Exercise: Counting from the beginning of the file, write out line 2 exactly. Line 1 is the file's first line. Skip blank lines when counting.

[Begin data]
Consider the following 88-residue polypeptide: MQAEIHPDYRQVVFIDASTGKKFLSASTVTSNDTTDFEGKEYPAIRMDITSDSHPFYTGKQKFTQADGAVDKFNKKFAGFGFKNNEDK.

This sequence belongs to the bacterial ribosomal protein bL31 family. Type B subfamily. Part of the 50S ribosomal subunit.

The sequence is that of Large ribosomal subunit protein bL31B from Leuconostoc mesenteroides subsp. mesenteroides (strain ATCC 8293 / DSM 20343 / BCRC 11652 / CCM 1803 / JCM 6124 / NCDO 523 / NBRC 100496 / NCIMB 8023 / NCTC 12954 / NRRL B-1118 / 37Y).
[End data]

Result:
This sequence belongs to the bacterial ribosomal protein bL31 family. Type B subfamily. Part of the 50S ribosomal subunit.